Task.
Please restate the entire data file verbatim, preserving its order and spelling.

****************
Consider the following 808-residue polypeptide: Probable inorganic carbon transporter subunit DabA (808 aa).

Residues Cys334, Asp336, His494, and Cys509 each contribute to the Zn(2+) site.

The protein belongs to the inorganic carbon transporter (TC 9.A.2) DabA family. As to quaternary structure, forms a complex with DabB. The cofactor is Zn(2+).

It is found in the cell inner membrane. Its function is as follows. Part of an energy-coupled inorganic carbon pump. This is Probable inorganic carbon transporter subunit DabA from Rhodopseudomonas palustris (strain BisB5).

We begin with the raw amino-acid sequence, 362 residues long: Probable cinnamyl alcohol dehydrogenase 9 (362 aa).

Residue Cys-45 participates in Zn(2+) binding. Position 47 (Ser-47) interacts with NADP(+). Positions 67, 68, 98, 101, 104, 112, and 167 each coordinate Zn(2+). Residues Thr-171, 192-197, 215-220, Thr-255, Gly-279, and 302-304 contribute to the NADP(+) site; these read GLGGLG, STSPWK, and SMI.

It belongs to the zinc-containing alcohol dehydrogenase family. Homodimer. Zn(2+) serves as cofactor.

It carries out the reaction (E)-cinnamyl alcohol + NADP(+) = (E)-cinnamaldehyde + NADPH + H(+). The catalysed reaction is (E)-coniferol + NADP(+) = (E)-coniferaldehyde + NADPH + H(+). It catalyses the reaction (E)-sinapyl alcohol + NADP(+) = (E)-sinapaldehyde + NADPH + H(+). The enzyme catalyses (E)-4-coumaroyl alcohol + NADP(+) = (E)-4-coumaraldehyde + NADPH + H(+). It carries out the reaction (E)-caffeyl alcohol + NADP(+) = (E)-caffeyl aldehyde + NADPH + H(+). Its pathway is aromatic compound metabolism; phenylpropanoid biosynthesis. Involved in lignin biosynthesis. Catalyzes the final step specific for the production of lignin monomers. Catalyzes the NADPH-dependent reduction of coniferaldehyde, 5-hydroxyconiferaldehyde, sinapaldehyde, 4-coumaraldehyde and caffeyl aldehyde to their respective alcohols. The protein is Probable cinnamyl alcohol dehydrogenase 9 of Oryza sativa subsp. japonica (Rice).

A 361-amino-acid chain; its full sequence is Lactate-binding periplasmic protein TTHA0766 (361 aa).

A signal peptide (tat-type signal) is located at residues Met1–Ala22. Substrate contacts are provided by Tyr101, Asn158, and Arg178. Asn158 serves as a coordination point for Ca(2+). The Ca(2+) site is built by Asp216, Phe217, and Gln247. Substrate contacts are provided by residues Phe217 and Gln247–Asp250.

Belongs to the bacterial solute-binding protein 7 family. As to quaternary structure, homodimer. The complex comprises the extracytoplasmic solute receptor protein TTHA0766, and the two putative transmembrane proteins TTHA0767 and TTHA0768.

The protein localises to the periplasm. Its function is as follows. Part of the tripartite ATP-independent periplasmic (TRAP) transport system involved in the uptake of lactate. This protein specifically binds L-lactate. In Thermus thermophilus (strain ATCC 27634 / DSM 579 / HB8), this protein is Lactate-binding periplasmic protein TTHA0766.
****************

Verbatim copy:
Consider the following 808-residue polypeptide: Probable inorganic carbon transporter subunit DabA (808 aa).

Residues Cys334, Asp336, His494, and Cys509 each contribute to the Zn(2+) site.

The protein belongs to the inorganic carbon transporter (TC 9.A.2) DabA family. As to quaternary structure, forms a complex with DabB. The cofactor is Zn(2+).

It is found in the cell inner membrane. Its function is as follows. Part of an energy-coupled inorganic carbon pump. This is Probable inorganic carbon transporter subunit DabA from Rhodopseudomonas palustris (strain BisB5).

We begin with the raw amino-acid sequence, 362 residues long: Probable cinnamyl alcohol dehydrogenase 9 (362 aa).

Residue Cys-45 participates in Zn(2+) binding. Position 47 (Ser-47) interacts with NADP(+). Positions 67, 68, 98, 101, 104, 112, and 167 each coordinate Zn(2+). Residues Thr-171, 192-197, 215-220, Thr-255, Gly-279, and 302-304 contribute to the NADP(+) site; these read GLGGLG, STSPWK, and SMI.

It belongs to the zinc-containing alcohol dehydrogenase family. Homodimer. Zn(2+) serves as cofactor.

It carries out the reaction (E)-cinnamyl alcohol + NADP(+) = (E)-cinnamaldehyde + NADPH + H(+). The catalysed reaction is (E)-coniferol + NADP(+) = (E)-coniferaldehyde + NADPH + H(+). It catalyses the reaction (E)-sinapyl alcohol + NADP(+) = (E)-sinapaldehyde + NADPH + H(+). The enzyme catalyses (E)-4-coumaroyl alcohol + NADP(+) = (E)-4-coumaraldehyde + NADPH + H(+). It carries out the reaction (E)-caffeyl alcohol + NADP(+) = (E)-caffeyl aldehyde + NADPH + H(+). Its pathway is aromatic compound metabolism; phenylpropanoid biosynthesis. Involved in lignin biosynthesis. Catalyzes the final step specific for the production of lignin monomers. Catalyzes the NADPH-dependent reduction of coniferaldehyde, 5-hydroxyconiferaldehyde, sinapaldehyde, 4-coumaraldehyde and caffeyl aldehyde to their respective alcohols. The protein is Probable cinnamyl alcohol dehydrogenase 9 of Oryza sativa subsp. japonica (Rice).

A 361-amino-acid chain; its full sequence is Lactate-binding periplasmic protein TTHA0766 (361 aa).

A signal peptide (tat-type signal) is located at residues Met1–Ala22. Substrate contacts are provided by Tyr101, Asn158, and Arg178. Asn158 serves as a coordination point for Ca(2+). The Ca(2+) site is built by Asp216, Phe217, and Gln247. Substrate contacts are provided by residues Phe217 and Gln247–Asp250.

Belongs to the bacterial solute-binding protein 7 family. As to quaternary structure, homodimer. The complex comprises the extracytoplasmic solute receptor protein TTHA0766, and the two putative transmembrane proteins TTHA0767 and TTHA0768.

The protein localises to the periplasm. Its function is as follows. Part of the tripartite ATP-independent periplasmic (TRAP) transport system involved in the uptake of lactate. This protein specifically binds L-lactate. In Thermus thermophilus (strain ATCC 27634 / DSM 579 / HB8), this protein is Lactate-binding periplasmic protein TTHA0766.